Crock It! Pernil


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When made in the traditional way, pernil is a large pork shoulder roasted in the oven with a crispy skin. It is one of my favorite meals that my mother-in-law makes and it’s been years since I’ve had it.

The downside of the original cooking method is that the thick layer of fat on top, while delicious, is not the healthiest of meal options. Add to that my doctor’s recent observation of lingering baby weight post child #3, I started looking for healthier recipes. I got this one from Gina’s Skinny Taste . It fit my needs perfectly– a slow cooker meal without the extra fat. It was easy to make and my kids liked it, but I did find the original recipe lacking in flavor. I’ve made a couple of minor adjustments and am thankful for this healthier version of a recently found comfort food.

Slow-Cooked Pernil


  • 2-4 lbs. boneless pork shoulder roast trimmed of all fat and tied together
  • 2 tablespoons olive oil
  • Salt, pepper, dried oregano and onion powder
  • 1 1/2 cups water
  • 1 lemon, sliced horizontally
  • 2 bay leaves
  • Juice from 2 lemons
  • Juice from 2 limes
  • 2 cloves garlic pressed through a garlic press
  • 1/2 cup white wine
  • 1 cup chicken broth
  • 1/2 teaspoon ground cumin
  • 1/4 cup fresh cilantro, chopped

What’s Next

  1. Pat dry and generously season roast with salt, pepper, onion powder and dried oregano.
  2. Heat olive oil in a large dutch oven. Brown roast on all sides.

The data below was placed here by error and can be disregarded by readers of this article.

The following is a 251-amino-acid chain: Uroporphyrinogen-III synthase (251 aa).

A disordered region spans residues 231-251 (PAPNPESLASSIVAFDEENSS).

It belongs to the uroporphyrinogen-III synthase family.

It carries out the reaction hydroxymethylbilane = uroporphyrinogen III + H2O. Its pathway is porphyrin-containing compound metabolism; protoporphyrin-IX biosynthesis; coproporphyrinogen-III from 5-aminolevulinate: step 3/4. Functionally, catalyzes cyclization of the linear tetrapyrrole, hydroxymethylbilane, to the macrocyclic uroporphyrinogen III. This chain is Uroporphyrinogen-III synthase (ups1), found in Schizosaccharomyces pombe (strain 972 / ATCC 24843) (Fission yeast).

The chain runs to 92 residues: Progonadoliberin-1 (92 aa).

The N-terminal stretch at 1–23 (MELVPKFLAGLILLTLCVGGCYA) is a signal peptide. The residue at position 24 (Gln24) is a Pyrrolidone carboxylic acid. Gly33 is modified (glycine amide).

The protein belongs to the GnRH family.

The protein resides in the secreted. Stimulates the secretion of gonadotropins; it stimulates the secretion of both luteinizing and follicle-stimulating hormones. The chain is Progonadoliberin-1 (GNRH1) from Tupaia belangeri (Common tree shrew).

3. Place roast in slow cooker.
  4. Add water with lemon slices and bay leaves.
  5. Cover and cook on high heat for 4-6 hours depending on the size of your roast.
  6. Remove roast from slow cooker and place on cutting board. Cut string and shred with two forks.
  7. Remove liquid from slow cooker and set aside.
  8. Return shredded meat to slow cooker. Mix remaining ingredients in a bowl or a measuring cup with a pour spout. Add to slow cooker and stir to incorporate flavors. Cook on low for 30 minutes.
  9. Serve with rice and additional lemon slices.
  10. Discard leftover liquid originally removed from slow cooker.

Notes from my experience:

  • This is an easy meal to make and I like that.
  • Browning the meat first and then adding the stronger flavors at the end yielded better flavor.
  • Shredding the meat does take a little bit of time, so be sure to include that in your meal preparation calculation. My kids were starving and doing homework, so things got a little dicey in my kitchen.
  • This recipe is so versatile that I am considering making it again but using Chinese flavorings that I would normally use for stir fry: Hoisin sauce, plum sauce, Teriyaki sauce, scallions and orange juice. YUM!
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